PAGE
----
This Soul Cake recipe is from the Cheshire region, on the border with North Wales. A Soul Cake (or Souling Cake) is a small round cake, like a biscuit, which is traditionally made for All Souls’ Day (the 2nd November, the day after All Saint’s Day) to celebrate the dead. These plain cakes, often simply referred to as souls, were given out to the soulers, children and the poor, (beggars) who would go from door to door during this period saying prayers and singing psalms and songs for the dead.
Traditionally each cake eaten would represent a soul being freed from Purgatory. The practice of giving and eating soul cakes is often seen as the origin of modern day Trick or Treating, which now falls on Halloween (two days before All Souls’ Day). The tradition of ‘souling’ and giving out Soul Cakes on All Soul’s Day originated in Britain and Ireland hundreds of years ago, from giving out bread on All Souls’ Day during the devout Middle Ages (see John Mirk below).
Other, similar traditions, although not as wide-spread, can be seen in Catterning and Clementing – note, these are thought to be all the same basic traditions (Charlotte Burn, 1914) and the Catterning Cake Recipe given (using a leaven bread dough) has its beginnings in the earlier Medieval Breads given out on All Souls’ Day, and should be made alongside these souling cakes.
Soul cakes and breads were often made by drawing a cross shape into the dough before baking, signifying their purpose as Alms for the dead. This particular regional recipe is from the Victorian age, although because of the traditional simplicity of the ingredients it is probably much older.
Main references to ‘souling’ and soul cakes:
1. From, ‘Shropshire: Bye-Gones Relating to Wales & the Border Country’ (1889-1890)
“Soul soul for a souling cake
I pray you, missis, for a souling cake
Apple or pear, plum or cherry
Anything to make us merry …”
The soul cakes mentioned in the song are the remnants of Pre-reformation beliefs concerning the need to help souls out of Purgatory by prayer and alms-giving. It was sung in the Victorian period (or perhaps earlier) on All Souls’ Day by soulers.
2. From John Mirk’s ‘Festial’ (14th Century Manuscript) “… wherefore in olden time good men and women would this day buy bread and deal [give] it for the souls that they loved, hoping with each loaf to get a soul out of purgatory”.
3. From Shakespeare’s ‘Two Gentlemen of Verona’ (ii.i) “to speak pulling, like a beggar at Hallowmas”.
4. From Denham, ‘Tracts’ (1895) “A few thrifty, elderly housewives still practice the old custom of keeping soul mass-cake for good luck …”
Tasting Notes: A lot of these older types of baked goods were given the name ‘cakes’, for example Excellent Small Cakes from 1669, yet these are not really ‘cakes’ but rather biscuits or cookies, and delicious ones at that. The cinnamon sweetness predominates in this biscuit, which is very like a buttery ‘short bread’ in texture, and the white wine vinegar is almost unnoticeable, being balanced out by the sugar and mixed spice. However it is this balance which makes for a very moreish treat … although these souling cakes look plain, don’t let that fool you, they are very tasty and when fresh baked are very crisp, (they will last in a biscuit barrel for several days).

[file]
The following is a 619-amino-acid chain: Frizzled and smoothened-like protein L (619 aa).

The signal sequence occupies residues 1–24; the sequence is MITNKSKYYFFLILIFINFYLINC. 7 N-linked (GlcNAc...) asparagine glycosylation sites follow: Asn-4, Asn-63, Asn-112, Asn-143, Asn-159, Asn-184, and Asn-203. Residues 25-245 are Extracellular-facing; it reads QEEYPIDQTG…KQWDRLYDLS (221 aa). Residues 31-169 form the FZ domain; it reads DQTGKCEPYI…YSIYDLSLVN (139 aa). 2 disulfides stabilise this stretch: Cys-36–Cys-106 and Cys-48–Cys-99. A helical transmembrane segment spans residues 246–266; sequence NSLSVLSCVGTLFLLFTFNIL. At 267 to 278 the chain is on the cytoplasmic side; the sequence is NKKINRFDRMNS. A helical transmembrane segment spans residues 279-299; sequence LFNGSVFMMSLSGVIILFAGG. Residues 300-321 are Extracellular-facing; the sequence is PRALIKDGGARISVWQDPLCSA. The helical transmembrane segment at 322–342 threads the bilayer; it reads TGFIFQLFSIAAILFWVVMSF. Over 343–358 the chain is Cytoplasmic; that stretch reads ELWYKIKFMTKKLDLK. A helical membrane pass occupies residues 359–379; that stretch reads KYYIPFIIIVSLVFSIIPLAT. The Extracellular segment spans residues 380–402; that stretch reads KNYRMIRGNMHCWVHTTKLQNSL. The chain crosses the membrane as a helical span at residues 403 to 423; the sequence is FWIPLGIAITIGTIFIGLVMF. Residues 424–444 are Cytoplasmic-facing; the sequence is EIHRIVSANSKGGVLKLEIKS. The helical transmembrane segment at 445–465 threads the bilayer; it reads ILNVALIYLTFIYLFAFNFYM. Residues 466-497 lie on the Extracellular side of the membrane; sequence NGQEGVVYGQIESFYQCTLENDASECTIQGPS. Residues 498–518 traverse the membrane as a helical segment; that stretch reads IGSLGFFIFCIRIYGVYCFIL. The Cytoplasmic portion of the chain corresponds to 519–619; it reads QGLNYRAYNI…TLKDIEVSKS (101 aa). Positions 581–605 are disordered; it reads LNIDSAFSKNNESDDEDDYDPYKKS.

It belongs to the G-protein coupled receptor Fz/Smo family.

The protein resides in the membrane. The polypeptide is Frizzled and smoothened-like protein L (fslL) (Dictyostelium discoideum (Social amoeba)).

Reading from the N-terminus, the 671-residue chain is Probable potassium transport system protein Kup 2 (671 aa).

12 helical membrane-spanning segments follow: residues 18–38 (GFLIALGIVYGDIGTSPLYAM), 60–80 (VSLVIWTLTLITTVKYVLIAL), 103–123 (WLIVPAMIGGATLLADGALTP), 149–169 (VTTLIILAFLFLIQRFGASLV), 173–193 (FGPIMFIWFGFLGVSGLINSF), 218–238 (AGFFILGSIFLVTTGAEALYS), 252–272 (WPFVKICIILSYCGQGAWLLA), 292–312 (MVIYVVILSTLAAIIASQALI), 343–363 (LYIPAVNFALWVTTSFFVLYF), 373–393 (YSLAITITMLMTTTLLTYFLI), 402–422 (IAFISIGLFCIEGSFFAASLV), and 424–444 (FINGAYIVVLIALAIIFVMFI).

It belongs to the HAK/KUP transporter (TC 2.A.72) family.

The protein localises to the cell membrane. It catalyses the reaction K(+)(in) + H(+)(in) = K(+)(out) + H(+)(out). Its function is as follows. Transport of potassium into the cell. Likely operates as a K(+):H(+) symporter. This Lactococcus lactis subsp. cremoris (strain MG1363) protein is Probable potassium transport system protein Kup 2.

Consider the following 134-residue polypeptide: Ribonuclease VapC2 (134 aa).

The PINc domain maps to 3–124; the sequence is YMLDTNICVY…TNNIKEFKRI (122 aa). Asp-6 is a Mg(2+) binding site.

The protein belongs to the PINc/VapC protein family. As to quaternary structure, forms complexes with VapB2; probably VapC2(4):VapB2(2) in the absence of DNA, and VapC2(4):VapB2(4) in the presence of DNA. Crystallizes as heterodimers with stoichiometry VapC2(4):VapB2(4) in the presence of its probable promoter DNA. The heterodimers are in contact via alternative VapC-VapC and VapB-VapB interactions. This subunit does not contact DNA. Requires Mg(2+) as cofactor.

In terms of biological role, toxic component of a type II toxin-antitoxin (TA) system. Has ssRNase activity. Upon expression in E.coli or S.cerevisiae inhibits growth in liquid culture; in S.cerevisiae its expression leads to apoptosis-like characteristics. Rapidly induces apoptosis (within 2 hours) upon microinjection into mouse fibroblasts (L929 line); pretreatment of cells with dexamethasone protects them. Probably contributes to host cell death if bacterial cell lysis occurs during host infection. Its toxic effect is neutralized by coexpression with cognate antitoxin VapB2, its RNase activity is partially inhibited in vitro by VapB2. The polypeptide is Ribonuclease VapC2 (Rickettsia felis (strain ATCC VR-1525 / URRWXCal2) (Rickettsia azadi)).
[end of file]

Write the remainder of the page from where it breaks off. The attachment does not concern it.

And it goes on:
If giving out around the Halloween period as traditional ‘trick or treat’ goodies, it would probably appeal much more to the adults chaperoning the children, who are tired of all things sweet. Although by adding a period icing ‘glaze’ (seen on similar ‘cakes’ from the 1600s) using an egg white whisked into powdered icing sugar it would certainly enhance it for the younger members of the family – and if you were feeling particularly decadent and unauthentically minded, you could bring these souling cakes right up to date with a melted chocolate sauce topping. This year for Halloween and All Souls’ Day I will be making three versions, some traditional, some with icing and some with milk chocolate topping.
Recipe for Souling Cakes
This recipe comes from ‘Country Dishes’ edited by Barbara Hargreaves, from the introduction: “… traditional Farmhouse Recipes from counties of Great Britain compiled by Suzanne Beedell from a host of recipes collected from farmers’ wives … also contributions from [earlier publications] County Federation of Women’s Institutes and Farmers Weekly … recipes handed down to them, and which they have proven. Thanks to all those who have preserved them.” These recipes were first published in 1962, with local and regional recipes handed down in families and dating from the 1800s.
3/4 lb. flour; 1/2 teaspoonful cinnamon; 1/2 teaspoonful mixed spice; pinch nutmeg; 6 oz. sugar; 6oz butter; 1 egg; 1 1/2 teaspoonfuls vinegar
Mix dry ingredients, rub in fat, drop in egg and vinegar and knead till soft. Roll out 1/4 inch thick, cut into rounds with a big cutter, bake in moderate oven for 15 or 20 minutes, until slightly coloured.
Souling Cake Recipe
Makes 14 large ‘cakes’
- 340g plain flour (sifted)
- 170g sugar
- 170g butter (softened & diced)
- 1/2 tsp ground cinnamon
- 1/2 tsp ground mixed spice
- 1/2 tsp ground nutmeg
- 1 egg (beaten)
- 2 tsp of white wine vinegar
Preheat the oven to 200C and grease 2 flat baking trays
Thoroughly mix all the dry ingredients into a mixing bowl – sifted flour, spices, and sugar. Rub in the diced butter until the mixture resembles fine breadcrumbs. Add in the beaten egg and white wine vinegar and mix with a wooden spoon until a firm dough is made. Then cover it and put it in the fridge for 20 minutes.
Flour a working surface and roll out the dough to 7mm thick and using a large round pastry cutter cut into rounds, (optional: use a straight edge to press into, and then draw a cross shape, in the top of the dough). Place these rounds on the greased baking tray and bake in the oven for 15 to 20 minutes at 200C until slightly coloured. Serve warm or cold.